If you happen to be a web 2.0/social media consultant or a marketing professional for a large organization, you’re almost certainly totally convinced of the indispensible value of blogs, discussion forums, LinkedIn, Twitter, FaceBook and the like. If you happen to be in a B2C business, you’re probably in that group as well. If you happen to be a B2B type though, you’re probably not doing much more than reading and hearing about it, enduring the endless hype and wondering if or when any of it will ever have any real value as a selling tool.
Why is it not catching on like wildfire? It’s for the same old (dumb) reason other revolutions in communications technology took so long to become commonplace. Resistance to change.
Consider the image.
Resistance to better communication through grunts and gestures, to speech, to amplified speech, to writing certainly happened, but the historical record is a bit sketchy. Resistance to use of Gutenberg’s printing press, though, is better documented. Kings and nobles didn’t like the idea of too much information getting into the hands of the rabble. It weakened their grip on power, influence and therefore money. The papal court considered (but never implemented) a requirement for a license to operate one for similar reasons. Many of the greatest libraries refused to collect printed books because “everybody knows a real book is a work of art; a beautifully hand-crafted one-of-kind manuscript.” In the Far East and Islamic world the tradition of calligraphy also held sway for centuries. Wanna’ try do your job without any printers in the office?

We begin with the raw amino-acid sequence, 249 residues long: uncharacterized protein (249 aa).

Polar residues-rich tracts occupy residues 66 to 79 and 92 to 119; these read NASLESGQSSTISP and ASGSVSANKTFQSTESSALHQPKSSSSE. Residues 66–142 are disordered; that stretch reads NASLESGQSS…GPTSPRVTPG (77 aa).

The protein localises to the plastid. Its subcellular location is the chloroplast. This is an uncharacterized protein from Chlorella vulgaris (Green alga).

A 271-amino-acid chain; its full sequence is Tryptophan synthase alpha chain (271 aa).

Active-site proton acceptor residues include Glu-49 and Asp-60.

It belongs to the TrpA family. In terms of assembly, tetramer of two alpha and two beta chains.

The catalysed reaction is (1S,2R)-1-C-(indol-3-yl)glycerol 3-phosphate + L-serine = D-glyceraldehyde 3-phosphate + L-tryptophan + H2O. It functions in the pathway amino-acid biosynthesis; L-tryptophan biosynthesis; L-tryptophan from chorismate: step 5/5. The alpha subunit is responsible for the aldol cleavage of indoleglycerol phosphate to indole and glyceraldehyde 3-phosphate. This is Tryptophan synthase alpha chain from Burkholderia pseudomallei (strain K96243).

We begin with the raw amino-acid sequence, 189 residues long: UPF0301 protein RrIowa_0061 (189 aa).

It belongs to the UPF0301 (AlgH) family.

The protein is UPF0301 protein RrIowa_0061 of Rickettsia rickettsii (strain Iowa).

I remember clearly my grandparents’ attitude toward the telephone, especially for long distance calls, back in the 50s & 60s. The phone was for emergencies and major family news only. I can still hear my mom telling me, “Say hello, I love you, grandma and then quickly pass the phone to your brother.” Sounds goofy now, but that was indeed the conventional wisdom. Wanna’ try to do your job with strictly rationed telephone use?
I remember the weekly management meetings in the late 80s. For months, we debated about how to control sales reps’ use of e-mail. “I have reps screwing around with e-mail for 20-30 minutes a day!!! It’s got to stop!!!” (And I was with IBM at the time for crying out loud.) Sure, with all the spam and other abuses, it can still be a pain, but wanna’ try to do your job without e-mail?
You “get” my point. I don’t need to go through another 8 or 10 examples of the million reasons spewed out as to why each new technology or technique is a bad idea. You owe it to yourself (and your career) to quickly become proficient with selling your stuff using – at a minimum – your blog, LinkedIn and Twitter.
I hereby go on record with a few predictions… (Hey, it’s the end of the year and you expect a few predictions, right?)
- Extensive use of web 2.0 and social media tools will become a critical part of a B2B sales rep’s skill set within 24 months
- In 2010, proficiency with these tools will start to become a difference maker in the hiring/promotion decision (By 2012, proficiency will be a fundamental requirement)
- In 2011, we’ll finally have some widely applicable best practices and “how to” books on using this stuff for B2B
- In 2013, the tools and techniques currently used by the “E-Rep” innovators will be obsolete
- In 2015, we’ll all tell jokes and embarrassing stories about how “those morons (and I) didn’t get it.”
Happy New Year!